LAND O'LAKES — Pasco County's school bus route specialists hit the road Wednesday to re-evaluate the walking conditions leading to 27 campuses.
They aimed to determine whether it's safe enough to stop giving "courtesy" bus passes to the 2,205 students who received them during 2007-08. Of those, 1,672 students actually used the passes.
"Why are courtesy rides even a concern? It's essentially a target when you have a budget crisis," said assistant superintendent Ray Gadd, who oversees the transportation department. "You're technically giving bus rides to people who you really don't have to."
The state pays to bus students who live more than 2 miles from school. It also covers the cost for elementary students who live closer but would have to walk along "hazardous" routes, as defined in statute.
Hazardous conditions take into consideration the availability of sidewalks, the speed limit on the roadways, traffic density and other related factors.
A district might otherwise decide to provide bus rides to students. But it is on the hook for the cost, which in Pasco is about $10,000 per route.
Pasco historically has been among the school districts offering the lowest percentage of free bus rides to students who aren't eligible for state reimbursement. It also consistently rates among the districts with the highest bus occupancy rates.
Still, with revenue shrinking and costs rising for fuel, food, insurance, utilities and more, the School Board is looking at all areas — including transportation — to cut spending by close to $20-million.
"It's the public's money," board chairwoman Kathryn Starkey said. "We need to make sure we're spending it wisely."
A closer look at whether the courtesy rides are justifiable makes sense in this regard, she said. And the best way is to consider each on a case-by-case basis, using consistent guidelines.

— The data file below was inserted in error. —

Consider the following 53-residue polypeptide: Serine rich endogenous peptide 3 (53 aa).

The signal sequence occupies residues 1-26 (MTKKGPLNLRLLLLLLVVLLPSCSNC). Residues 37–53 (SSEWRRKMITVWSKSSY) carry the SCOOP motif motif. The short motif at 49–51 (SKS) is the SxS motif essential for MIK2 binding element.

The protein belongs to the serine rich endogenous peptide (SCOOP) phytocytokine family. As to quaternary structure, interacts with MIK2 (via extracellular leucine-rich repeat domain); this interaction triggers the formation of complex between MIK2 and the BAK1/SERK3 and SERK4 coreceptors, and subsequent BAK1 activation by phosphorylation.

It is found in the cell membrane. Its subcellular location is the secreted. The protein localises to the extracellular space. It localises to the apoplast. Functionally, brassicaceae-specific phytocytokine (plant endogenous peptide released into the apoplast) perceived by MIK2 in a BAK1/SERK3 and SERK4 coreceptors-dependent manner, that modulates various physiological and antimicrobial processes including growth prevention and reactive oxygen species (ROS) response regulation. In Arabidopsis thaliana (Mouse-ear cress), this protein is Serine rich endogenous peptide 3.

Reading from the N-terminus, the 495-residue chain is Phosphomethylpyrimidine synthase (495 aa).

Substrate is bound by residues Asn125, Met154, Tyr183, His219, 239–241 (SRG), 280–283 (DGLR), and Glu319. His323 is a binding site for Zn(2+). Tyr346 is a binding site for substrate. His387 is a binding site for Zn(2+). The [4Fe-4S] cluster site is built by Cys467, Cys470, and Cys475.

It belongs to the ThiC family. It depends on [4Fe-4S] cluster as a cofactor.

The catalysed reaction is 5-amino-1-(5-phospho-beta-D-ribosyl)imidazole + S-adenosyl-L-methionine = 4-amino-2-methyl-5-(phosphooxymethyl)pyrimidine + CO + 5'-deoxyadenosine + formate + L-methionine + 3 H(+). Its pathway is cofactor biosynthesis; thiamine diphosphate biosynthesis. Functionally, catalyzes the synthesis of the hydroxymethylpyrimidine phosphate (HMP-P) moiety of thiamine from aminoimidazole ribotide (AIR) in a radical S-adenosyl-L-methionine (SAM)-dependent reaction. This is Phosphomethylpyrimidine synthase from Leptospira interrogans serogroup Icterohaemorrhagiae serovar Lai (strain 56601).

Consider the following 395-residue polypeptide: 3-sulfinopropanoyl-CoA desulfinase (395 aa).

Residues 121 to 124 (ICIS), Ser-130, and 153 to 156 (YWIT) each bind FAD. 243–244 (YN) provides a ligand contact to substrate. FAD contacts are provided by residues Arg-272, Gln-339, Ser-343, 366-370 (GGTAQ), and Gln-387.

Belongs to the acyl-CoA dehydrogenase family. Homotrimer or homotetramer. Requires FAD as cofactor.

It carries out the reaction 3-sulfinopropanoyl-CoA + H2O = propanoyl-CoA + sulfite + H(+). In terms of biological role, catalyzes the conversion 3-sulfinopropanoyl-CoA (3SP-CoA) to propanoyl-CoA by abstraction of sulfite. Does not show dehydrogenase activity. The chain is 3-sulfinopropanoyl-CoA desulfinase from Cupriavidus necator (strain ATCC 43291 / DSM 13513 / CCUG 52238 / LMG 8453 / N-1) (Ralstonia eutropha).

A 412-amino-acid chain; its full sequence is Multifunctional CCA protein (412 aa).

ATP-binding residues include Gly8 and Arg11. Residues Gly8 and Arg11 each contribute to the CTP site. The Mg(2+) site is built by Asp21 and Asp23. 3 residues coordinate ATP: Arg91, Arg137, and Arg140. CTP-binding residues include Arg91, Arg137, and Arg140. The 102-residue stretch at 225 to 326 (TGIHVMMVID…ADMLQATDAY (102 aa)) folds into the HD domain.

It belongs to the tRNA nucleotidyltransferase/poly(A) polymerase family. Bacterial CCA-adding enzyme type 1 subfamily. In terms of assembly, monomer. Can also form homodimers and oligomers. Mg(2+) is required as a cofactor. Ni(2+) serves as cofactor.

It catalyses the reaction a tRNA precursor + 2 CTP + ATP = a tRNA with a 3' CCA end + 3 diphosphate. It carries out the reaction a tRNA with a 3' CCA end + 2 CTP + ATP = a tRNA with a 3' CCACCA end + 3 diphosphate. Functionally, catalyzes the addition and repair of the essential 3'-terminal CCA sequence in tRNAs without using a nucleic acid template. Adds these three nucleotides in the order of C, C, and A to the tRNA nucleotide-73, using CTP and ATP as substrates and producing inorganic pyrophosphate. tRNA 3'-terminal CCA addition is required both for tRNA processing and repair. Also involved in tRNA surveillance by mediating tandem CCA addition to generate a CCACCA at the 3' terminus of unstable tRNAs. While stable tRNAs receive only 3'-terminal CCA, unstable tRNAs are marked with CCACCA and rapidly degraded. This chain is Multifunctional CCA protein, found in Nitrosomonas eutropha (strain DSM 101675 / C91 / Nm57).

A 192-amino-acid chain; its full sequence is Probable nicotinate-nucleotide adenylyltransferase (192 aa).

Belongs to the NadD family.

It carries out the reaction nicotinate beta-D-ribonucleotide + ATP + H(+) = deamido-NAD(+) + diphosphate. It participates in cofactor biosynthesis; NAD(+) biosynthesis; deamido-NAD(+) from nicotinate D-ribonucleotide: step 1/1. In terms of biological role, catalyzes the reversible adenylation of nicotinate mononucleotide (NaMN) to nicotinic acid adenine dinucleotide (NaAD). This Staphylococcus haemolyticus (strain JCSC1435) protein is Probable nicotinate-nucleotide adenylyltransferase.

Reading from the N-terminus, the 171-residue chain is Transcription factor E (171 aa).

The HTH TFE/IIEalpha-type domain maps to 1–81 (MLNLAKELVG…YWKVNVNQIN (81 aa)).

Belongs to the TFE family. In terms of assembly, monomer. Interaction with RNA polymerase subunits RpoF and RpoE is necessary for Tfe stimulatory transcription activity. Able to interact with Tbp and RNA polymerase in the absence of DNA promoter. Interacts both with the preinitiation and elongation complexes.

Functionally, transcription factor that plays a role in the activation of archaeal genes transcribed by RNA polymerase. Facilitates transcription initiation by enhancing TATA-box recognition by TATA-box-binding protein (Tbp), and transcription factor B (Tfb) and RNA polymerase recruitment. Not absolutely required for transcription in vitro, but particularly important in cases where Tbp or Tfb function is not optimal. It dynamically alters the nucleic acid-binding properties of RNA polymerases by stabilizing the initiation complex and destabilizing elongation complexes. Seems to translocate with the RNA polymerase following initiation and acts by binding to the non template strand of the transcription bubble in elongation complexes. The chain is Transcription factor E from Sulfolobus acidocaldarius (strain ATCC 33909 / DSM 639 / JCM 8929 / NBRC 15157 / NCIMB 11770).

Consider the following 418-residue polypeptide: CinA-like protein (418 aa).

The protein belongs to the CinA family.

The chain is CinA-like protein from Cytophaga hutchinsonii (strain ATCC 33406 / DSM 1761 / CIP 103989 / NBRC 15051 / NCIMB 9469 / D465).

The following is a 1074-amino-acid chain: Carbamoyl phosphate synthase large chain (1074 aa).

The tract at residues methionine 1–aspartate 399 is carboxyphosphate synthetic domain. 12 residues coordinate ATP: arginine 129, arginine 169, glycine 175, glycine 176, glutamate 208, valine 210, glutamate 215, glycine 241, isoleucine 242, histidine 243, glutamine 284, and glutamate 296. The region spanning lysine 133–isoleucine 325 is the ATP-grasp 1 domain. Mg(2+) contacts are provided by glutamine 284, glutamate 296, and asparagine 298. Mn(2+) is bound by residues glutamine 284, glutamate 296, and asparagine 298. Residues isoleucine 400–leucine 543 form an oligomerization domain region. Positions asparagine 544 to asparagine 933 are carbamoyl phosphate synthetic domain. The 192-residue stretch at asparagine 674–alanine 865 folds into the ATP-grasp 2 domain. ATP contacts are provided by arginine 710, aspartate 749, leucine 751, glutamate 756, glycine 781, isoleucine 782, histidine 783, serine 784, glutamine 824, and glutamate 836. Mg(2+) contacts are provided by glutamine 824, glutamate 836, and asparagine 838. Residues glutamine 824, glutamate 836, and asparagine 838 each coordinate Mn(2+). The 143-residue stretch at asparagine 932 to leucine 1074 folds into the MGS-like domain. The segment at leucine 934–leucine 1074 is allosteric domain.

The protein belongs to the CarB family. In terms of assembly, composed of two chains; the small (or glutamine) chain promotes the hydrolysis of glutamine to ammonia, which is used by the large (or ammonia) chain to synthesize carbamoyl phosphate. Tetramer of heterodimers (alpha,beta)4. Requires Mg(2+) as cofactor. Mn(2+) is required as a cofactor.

For instance, the district provides busing to students who would have to cross six-lane Ridge Road to get to the Chasco Elementary/Middle campus in New Port Richey, but it does not offer the same to children who must cross six-lane Little Road to walk to either Deer Park or Schrader elementary schools.
"You can imagine the quagmire you're in there, because you've created exceptions," Gadd said.
Some of the courtesy rides might not draw intense scrutiny because they don't cost the district much. For instance, the five courtesy riders to Cox Elementary in Dade City get picked up by a bus that's not otherwise full as it passes by their stop.
The schools that have courtesy riders in the hundreds — particularly the middle and high schools, which don't qualify for any hazardous route funding — are the ones that could find these extra riders targeted. For instance, Weightman Middle in Wesley Chapel has three bus routes filled entirely with courtesy riders.
"It's the big numbers that are costing us money," Gadd said.
Transportation supervisor Gary Sawyer said he hoped to have the courtesy route analysis complete, with a recommendation to the superintendent some time next week. He stressed that safety will remain the top priority.
"If we didn't care about that, we would have kids crossing U.S. 19 now," Sawyer said.
Jeffrey S. Solochek can be reached at email@example.com or (813) 909-4614. For more education news, visit the Gradebook at blogs.tampabay.com/schools.